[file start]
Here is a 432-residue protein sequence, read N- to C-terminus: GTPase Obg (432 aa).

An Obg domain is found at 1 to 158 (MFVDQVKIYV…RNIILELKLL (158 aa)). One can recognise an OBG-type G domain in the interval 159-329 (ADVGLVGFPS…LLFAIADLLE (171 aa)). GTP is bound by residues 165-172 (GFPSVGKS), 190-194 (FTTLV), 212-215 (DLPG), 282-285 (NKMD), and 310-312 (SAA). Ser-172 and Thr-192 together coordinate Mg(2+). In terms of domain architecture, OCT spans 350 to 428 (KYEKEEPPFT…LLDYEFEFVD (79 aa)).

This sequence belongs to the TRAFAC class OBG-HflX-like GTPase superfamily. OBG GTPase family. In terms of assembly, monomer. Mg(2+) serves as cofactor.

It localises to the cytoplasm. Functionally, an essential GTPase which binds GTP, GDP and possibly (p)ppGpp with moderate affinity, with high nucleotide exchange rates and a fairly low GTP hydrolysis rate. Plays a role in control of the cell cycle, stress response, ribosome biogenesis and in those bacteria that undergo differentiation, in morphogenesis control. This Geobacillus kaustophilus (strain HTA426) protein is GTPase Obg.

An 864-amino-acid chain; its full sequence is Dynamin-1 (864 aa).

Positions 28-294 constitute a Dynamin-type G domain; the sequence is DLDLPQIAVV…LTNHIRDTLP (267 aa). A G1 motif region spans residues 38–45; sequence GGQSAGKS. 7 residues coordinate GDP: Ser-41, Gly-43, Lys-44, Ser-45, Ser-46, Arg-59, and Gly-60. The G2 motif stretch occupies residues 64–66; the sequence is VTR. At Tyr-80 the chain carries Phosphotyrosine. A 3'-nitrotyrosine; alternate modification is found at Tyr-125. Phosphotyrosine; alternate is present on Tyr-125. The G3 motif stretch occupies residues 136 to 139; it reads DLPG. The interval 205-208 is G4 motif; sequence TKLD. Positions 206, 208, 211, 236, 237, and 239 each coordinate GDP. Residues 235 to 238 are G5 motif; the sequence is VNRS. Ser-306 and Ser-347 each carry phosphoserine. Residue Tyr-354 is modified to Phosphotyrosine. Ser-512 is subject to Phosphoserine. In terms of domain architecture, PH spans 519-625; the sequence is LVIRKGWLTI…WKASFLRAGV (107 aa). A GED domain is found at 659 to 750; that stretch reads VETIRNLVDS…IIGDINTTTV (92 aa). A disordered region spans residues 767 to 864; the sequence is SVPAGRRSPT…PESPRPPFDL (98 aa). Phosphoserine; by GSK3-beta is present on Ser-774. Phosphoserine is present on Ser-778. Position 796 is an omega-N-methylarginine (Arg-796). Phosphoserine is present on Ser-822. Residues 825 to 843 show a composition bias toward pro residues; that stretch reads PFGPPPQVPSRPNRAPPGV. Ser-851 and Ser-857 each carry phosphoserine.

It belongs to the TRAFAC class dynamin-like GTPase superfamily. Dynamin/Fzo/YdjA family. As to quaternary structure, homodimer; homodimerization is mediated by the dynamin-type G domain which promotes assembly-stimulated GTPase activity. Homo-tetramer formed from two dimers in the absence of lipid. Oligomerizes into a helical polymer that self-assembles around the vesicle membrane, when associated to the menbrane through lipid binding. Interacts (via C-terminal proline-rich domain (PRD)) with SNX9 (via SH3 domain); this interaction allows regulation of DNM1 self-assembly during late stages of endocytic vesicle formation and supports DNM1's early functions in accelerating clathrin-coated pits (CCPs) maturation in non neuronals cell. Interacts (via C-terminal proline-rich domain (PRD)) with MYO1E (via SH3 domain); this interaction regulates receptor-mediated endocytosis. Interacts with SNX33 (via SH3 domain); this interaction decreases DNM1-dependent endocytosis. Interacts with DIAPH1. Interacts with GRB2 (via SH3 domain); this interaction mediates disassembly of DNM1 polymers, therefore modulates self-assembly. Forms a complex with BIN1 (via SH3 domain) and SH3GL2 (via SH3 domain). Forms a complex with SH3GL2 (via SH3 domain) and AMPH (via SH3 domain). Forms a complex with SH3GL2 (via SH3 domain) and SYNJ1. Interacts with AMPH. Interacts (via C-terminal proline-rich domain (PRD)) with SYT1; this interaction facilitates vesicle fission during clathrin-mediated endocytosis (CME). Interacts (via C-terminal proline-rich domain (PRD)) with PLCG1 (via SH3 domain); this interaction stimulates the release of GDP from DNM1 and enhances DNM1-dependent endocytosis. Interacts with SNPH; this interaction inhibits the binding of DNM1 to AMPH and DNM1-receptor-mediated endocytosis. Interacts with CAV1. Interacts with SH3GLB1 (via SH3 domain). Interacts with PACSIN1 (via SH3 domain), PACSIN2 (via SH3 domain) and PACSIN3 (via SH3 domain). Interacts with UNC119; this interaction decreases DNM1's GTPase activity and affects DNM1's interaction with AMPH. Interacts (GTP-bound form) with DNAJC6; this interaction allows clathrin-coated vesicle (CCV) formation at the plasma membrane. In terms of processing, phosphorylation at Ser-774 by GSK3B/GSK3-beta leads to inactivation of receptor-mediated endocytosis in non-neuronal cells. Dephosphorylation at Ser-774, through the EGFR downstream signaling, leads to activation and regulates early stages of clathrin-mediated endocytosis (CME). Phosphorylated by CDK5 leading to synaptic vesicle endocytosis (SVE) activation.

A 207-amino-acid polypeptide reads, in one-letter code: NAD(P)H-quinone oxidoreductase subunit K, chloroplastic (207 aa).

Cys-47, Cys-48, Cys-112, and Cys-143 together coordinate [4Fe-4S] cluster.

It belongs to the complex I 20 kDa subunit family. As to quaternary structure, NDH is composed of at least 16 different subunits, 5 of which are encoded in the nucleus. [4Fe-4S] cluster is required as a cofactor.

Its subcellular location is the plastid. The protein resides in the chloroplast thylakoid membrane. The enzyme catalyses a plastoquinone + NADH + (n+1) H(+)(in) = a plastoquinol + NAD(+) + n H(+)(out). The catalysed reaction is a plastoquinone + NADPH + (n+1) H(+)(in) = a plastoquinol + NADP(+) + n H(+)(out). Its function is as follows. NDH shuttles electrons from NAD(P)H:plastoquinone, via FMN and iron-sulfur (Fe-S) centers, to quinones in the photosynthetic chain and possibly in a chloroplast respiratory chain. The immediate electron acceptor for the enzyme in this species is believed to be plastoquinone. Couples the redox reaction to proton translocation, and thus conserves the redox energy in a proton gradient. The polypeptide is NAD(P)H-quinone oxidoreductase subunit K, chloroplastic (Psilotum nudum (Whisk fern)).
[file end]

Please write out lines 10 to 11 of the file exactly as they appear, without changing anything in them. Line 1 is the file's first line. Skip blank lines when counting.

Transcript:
It belongs to the complex I 20 kDa subunit family. As to quaternary structure, NDH is composed of at least 16 different subunits, 5 of which are encoded in the nucleus. [4Fe-4S] cluster is required as a cofactor.

Its subcellular location is the plastid. The protein resides in the chloroplast thylakoid membrane. The enzyme catalyses a plastoquinone + NADH + (n+1) H(+)(in) = a plastoquinol + NAD(+) + n H(+)(out). The catalysed reaction is a plastoquinone + NADPH + (n+1) H(+)(in) = a plastoquinol + NADP(+) + n H(+)(out). Its function is as follows. NDH shuttles electrons from NAD(P)H:plastoquinone, via FMN and iron-sulfur (Fe-S) centers, to quinones in the photosynthetic chain and possibly in a chloroplast respiratory chain. The immediate electron acceptor for the enzyme in this species is believed to be plastoquinone. Couples the redox reaction to proton translocation, and thus conserves the redox energy in a proton gradient. The polypeptide is NAD(P)H-quinone oxidoreductase subunit K, chloroplastic (Psilotum nudum (Whisk fern)).